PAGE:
AFL Evolution is finally here, having launched on Xbox One and PlayStation 4 and bringing with it plenty of fanfare. The game has received somewhat of a mixed response, but footy fans are still having a blast playing Wicked Witch’s latest AFL game.
We’re not particularly well serviced when it comes to pro Australian sports game, at least not compared to the likes of FIFA and NBA. We’re lucky to get a game, though, and AFL Evolution adds a great new mode called Be A Pro.
Be A Pro stands to be the best mode in AFL Evolution, as it puts you in control of your own created player — or an already created player, but that’s no fun — as you attempt to climb the ranks on the way to AFL stardom.
In this guide, we’ll take you through the ins and outs of being a superstar football player: the stats you should focus on, the ideal position you should be playing, and how to best approach the mode overall.
Choosing A Position
Choosing a position for your chosen player is fairly important, as it’ll ultimately be a reflection of your play style.
Unlike FIFA and NBA 2K‘s MyPlayer mode, AFL Evolution‘s Be A Pro isn’t all that punishing, so you can certainly test the basics with your player in this mode, should you choose a position you’re not used to. It’s still recommended you give the game a go in a quick match, however, just so you can boost your player’s stats as quickly as possible.
So, which position should you choose? Let’s take a look at each.
If you’re comfortable controlling the play and feel as though you have a good grasps of the basics, then midfield is good because you’ll always be in the thick of the action.
The ruckman, however, needs to be more active than your standard mid, as they need to get around the ground a little more. Work on your timing at ruck taps, and ensure you beat your opponent to the ball at its lowest point of the drop.
The backline is a variety of positions. You can opt for a flanker or key position defender, in which case you can roam the opposition’s forward line.
Alternatively you can opt to play Full Back, and simply stick to the opposition’s key forward. Choosing this positions dictates you have precision marking abilities down, so make sure you have the game’s marking mechanics down pat first.
This is very much similar to the backline, except you’re in attacking mode and ultimately want to keep the ball forward of centre as often as possible.
I started Be A Pro, as a full forward, and if you can figure out the skillset of your teammates, and know when to call for the ball (generally within a 15-20 metre distance), then you’ll mark everything and kick 5-6 goals a game.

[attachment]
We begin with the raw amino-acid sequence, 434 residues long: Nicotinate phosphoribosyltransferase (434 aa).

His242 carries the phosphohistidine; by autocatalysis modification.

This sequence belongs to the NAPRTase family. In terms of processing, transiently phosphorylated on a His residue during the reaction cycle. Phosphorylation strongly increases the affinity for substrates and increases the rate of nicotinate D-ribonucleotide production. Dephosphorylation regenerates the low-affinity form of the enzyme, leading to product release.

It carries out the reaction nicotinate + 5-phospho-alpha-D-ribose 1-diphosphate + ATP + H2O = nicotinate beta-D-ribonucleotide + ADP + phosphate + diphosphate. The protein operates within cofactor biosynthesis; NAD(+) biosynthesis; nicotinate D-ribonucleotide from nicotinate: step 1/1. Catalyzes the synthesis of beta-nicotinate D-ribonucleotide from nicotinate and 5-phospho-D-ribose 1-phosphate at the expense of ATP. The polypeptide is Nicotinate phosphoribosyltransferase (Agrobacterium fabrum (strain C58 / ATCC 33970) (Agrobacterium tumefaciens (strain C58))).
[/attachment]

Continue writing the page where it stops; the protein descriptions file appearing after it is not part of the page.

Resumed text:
Creating Your Player
Midfielder’s should be lean, but not too thing. You want good core upper strength to shrug tackles. Mould your ruckman off a player like, say, Max Gawn, is probably ideal for that position.
Defenders and forward line players need to be either exceptionally tall and strong (key position), or mid-height and quick (for all other positions).
The general rule of thumb here is the same as every other “pro” career in sports games: don’t try too hard.
Don’t overcall for the ball, and don’t try to take out 50 players at once. While it’s tempting, your newly created player will likely be slowly with low stamina, so they might get past one opponent, but chances are they won’t blast through the second.
Try and think about how a natural game plays out organically. Work your way into the game, and try to get strings of passages together.
This will depend on what position your player is. The game gives you an insight into the type of skills you should be upgrading. A full forward, for example, needs kicking, marking, strength as key stat groups.
A midfield needs precision handpass skills, kicking, tackling, and speed. A ruckman needs vertical leap ability, strong marking, agility, and stamina.
All try to apply the general rule of thumb for a natural player in the actual AFL. That way you can get the most out of the experience, and build that champion player.
Got any tips for AFL Evolution? Sound off in the comments below!